Aunt Corey's Homemade Buffered Passive Preamplifier Mo' Better Mods, Page 2
First things first: When I was wading through different pots from Penny & Giles, Bourns, Vishay, and Radio Shack, I thought I preferred the sound of the high-grade Alps pot Joe Grado sold me to the Penny & Giles pot I'd originally used. It's hard making direct comparisons between volume pots when you have to unsolder, remove, and resolder all the hookup wires each time you switch. However, Steve Giunta used the P&G in his preamp; since it appeared to be the only difference in parts between the two units, I put my P&G back in. Sure enough, the preamp sounded better, with a much cleaner and smoother high end. Vocals that sounded a bit dark through the Alps-based preamp were now more natural, with more air. Soundstaging was better, too.
Soooooo...even though I recommended the Alps "Black Beauty" pot in my original DIY article, I'm doubling back on myself; the Penny & Giles sounds better. And what's more, you can actually buy it, although it is a bit pricey at 200 clams. Hey, you want the best, you got to drop some lettuce, my man!
But even after the switchover to the P&G pot, Steve's preamp still edged mine out. I asked him if I could take a look under the hood, but the only real parts difference I could see was in the power supply: instead of the standard DigiKey-sourced rectifiers I had in my preamp, Steve had used buck-and-a-half Motorola MUR-810s, big beefy diodes the size of TO-220 voltage regulators.
"They're high-speed rectifiers," smiled Steve. "They sound better."
Sh'yeah! As if! All rectifiers do is convert the incoming AC from the power transformer's secondary windings into simple DC; how could they make a difference?
A few days later, I got a letter from Clarke Greene, a reader who seemed to know his way around a schematic: "Corey, you should try high-speed rectifiers in your power supply," he wrote.
Awright, awright! Gangin' up on me, eh boys? I tried it.
GREEN EGGS AND HAM!!! I couldn't believe it! Just substituting the high-speed rectifiers for the stock bridges in my power supply made for a huge improvement in the sound; a more significant step than most cable trade-ups I've made. The sense of inner detail coming from a black background of silence was uncanny, and the slight upper-midrange grain I heard in Santa Fe compared to the YBA 2 was gone, replaced with a vividly outlined presentation totally free of hardness and strain. All this from an octet of power-supply diodes! Makes me wonder how much better all the high-end gear that uses typical 1N4002 rectifiers in their power supplies would sound simply by switching over to high-speed jobs like the MUR-810s...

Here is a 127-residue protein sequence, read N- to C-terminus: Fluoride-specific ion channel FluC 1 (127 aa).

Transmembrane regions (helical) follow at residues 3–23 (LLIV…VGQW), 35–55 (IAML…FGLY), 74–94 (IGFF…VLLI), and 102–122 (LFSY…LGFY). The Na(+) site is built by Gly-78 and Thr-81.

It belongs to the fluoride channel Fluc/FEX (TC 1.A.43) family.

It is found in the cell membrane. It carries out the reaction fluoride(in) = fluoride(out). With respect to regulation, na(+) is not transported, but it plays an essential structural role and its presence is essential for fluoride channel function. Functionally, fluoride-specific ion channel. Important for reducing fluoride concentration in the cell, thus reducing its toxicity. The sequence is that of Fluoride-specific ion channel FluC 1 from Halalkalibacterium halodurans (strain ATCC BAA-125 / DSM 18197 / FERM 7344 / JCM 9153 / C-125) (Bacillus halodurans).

Don't argue, don't waffle, don't wait; if you built my preamp, you must install these high-speed rectifiers. This is the Linn philosophy of system hierarchy taken to the absurdist extreme: you can't go much further back than the power-supply rectifiers! Just be sure that when you replace your standard diodes with these special jobs, you install them with their correct polarity; the Motorola MUR-810s have one leg marked "K" for cathode, or "banded end." Diodes don't swing both ways, so make sure you install these special rectifiers in the right direction.
They're coming to take me away, ha-ha!
There's one sure thing about screwing around with mods: once you catch that fever, it's hard to stop! You do a mod, the sound gets better, and you think, "Hmmm, now that I've changed that, I REALLY need to change this, too!" and you end up chasing that rabbit down so many holes you wind up replacing the chassis screws with aircraft-grade Blue Devils.
Sure enough, I started getting that Modkateer Fever myself after I tried the high-speed rectifiers. I started sweating. I felt nauseated. I even tried calling my Tweak-Anon big brother Earl, but he'd fallen off the wagon too and was reflowing all the solder joints in his CD player's remote control with Wonder Solder.
"I-I wish I could h-help you," he whimpered over the phone, "b-but I need to mod my remote...it's getting slower..."
I heard some faint sobbing, and the phone went dead.
Frantically, I ran to a mirror and recited the 12 Steps of Tweak Recovery: 1) I am a Tweakaholic. 2) I need to keep improving my gear with better caps, solder, and wire. 3) I void my warranty when I do this, but I don't care. 4) If I really sat down with a calculator, I'd find that with all the money I spent on parts, I could've just bought a much better unit. 5) I justify this by claiming that it's fun to spend a beautiful sunny day indoors inhaling solder fumes. 6) It's not fun at all; I'm frightened. 7) My skin is so pale I look like Caspar The Ghost. 8) I have never kissed a woman. 9) I sleep with my eyes open. 10) I own more than one sound-effects CD. 11) I hear voices when nobody's around, which is always. 12) Ma-ma!
That didn't work either. Well, you can either ride a wave or be soaked by one, and if Modkateer Fever had me in its clutches, I was gonna hang-ten all the way back to the beach!